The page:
This series explores what we see when actively engaged in looking up
I like to paint rooftops. It started when I wanted to photograph the village but there were too many obstructions and clutter, so out of frustration, I looked up. Do you ever look up at the sky, see blue and feel a tremendous sense of space and freedom?
This is what led me to create an ongoing series of rooftop paintings. All these paintings are views from the local villages of Balmain and Rozelle just as I see them. What I find fascinating in looking up, is that there is a whole new visual panorama that would otherwise go unnoticed. The tops of many local buildings, untouched by renovation and signage, retain their original character and they are surprising little affected by the elements. A lovely sight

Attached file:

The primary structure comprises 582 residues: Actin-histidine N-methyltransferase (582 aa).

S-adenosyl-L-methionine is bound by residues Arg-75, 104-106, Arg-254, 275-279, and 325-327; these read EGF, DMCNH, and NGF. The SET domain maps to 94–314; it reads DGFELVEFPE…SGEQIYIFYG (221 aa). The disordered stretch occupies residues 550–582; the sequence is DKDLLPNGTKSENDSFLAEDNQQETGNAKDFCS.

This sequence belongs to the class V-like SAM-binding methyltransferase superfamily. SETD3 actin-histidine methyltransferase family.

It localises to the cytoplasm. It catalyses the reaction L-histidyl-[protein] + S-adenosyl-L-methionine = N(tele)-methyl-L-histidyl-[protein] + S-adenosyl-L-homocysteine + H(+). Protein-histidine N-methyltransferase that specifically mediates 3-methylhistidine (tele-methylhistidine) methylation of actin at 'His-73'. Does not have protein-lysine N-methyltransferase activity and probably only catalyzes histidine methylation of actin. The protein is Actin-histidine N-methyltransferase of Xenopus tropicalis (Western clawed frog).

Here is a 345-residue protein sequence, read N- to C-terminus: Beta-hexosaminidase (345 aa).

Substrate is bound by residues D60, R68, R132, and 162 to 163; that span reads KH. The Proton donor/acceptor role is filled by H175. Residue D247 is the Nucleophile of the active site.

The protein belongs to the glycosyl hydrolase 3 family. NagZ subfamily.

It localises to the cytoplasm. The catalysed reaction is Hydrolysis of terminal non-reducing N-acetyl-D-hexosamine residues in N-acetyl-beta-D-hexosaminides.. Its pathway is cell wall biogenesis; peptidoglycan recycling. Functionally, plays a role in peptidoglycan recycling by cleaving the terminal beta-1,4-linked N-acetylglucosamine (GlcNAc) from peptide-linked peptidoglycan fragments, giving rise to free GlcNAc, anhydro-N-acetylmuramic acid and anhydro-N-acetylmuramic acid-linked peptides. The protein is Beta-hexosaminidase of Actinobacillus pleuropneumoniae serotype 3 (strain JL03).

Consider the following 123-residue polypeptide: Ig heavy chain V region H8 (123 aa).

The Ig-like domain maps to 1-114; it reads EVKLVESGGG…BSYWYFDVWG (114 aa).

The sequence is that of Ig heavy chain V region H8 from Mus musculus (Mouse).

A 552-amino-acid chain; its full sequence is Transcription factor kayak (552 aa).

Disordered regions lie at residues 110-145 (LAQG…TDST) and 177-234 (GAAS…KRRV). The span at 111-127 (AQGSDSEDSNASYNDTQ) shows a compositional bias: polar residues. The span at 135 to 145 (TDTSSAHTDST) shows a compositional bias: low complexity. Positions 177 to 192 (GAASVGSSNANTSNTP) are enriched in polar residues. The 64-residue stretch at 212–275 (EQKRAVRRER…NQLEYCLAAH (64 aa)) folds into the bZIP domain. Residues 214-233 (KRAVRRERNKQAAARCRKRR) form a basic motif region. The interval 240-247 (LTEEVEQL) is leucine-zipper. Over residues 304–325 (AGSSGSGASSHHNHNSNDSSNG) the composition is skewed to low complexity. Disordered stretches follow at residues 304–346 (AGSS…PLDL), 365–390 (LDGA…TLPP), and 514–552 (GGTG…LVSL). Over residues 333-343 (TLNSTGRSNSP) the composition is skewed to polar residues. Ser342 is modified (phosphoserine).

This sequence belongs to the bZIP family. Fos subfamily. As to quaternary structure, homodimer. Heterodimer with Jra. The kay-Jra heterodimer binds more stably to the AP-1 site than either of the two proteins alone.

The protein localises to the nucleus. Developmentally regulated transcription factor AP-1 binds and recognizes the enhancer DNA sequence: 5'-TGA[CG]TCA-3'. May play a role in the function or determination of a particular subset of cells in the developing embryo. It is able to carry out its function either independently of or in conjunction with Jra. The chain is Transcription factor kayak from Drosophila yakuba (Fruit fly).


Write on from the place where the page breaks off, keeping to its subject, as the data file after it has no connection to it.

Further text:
Not a new thing. Many artists paint rooftops
Cezanne and Van Gough painted rooftops. Picasso created a series of Barcelona rooftops in 1902-3. The American painter, Edward Hopper (1882-1967) known as a pictorial poet who recorded the starkness and vastness of America, liked both urban and barn roofs in the 1920s and 30s. And contemporary artists too are inspired by man made angles and light playing against the sky.
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